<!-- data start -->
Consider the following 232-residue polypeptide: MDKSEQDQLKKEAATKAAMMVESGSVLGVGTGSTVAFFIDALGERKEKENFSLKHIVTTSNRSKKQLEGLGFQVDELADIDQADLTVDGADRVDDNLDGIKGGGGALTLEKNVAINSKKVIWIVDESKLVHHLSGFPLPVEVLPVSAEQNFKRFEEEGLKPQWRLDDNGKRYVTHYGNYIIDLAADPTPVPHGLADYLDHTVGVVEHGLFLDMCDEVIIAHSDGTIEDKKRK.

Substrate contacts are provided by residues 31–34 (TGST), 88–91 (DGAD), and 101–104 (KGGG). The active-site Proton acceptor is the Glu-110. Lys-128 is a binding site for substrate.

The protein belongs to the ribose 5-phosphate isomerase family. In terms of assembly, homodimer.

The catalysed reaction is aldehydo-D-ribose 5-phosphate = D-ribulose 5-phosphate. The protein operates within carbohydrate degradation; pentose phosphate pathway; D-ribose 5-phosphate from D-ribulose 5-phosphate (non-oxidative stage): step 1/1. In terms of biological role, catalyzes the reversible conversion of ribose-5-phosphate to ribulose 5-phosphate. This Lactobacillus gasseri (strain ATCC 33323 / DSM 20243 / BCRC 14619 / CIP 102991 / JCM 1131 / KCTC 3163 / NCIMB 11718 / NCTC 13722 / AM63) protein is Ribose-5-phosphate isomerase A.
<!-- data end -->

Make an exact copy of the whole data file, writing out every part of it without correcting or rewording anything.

Consider the following 232-residue polypeptide: MDKSEQDQLKKEAATKAAMMVESGSVLGVGTGSTVAFFIDALGERKEKENFSLKHIVTTSNRSKKQLEGLGFQVDELADIDQADLTVDGADRVDDNLDGIKGGGGALTLEKNVAINSKKVIWIVDESKLVHHLSGFPLPVEVLPVSAEQNFKRFEEEGLKPQWRLDDNGKRYVTHYGNYIIDLAADPTPVPHGLADYLDHTVGVVEHGLFLDMCDEVIIAHSDGTIEDKKRK.

Substrate contacts are provided by residues 31–34 (TGST), 88–91 (DGAD), and 101–104 (KGGG). The active-site Proton acceptor is the Glu-110. Lys-128 is a binding site for substrate.

The protein belongs to the ribose 5-phosphate isomerase family. In terms of assembly, homodimer.

The catalysed reaction is aldehydo-D-ribose 5-phosphate = D-ribulose 5-phosphate. The protein operates within carbohydrate degradation; pentose phosphate pathway; D-ribose 5-phosphate from D-ribulose 5-phosphate (non-oxidative stage): step 1/1. In terms of biological role, catalyzes the reversible conversion of ribose-5-phosphate to ribulose 5-phosphate. This Lactobacillus gasseri (strain ATCC 33323 / DSM 20243 / BCRC 14619 / CIP 102991 / JCM 1131 / KCTC 3163 / NCIMB 11718 / NCTC 13722 / AM63) protein is Ribose-5-phosphate isomerase A.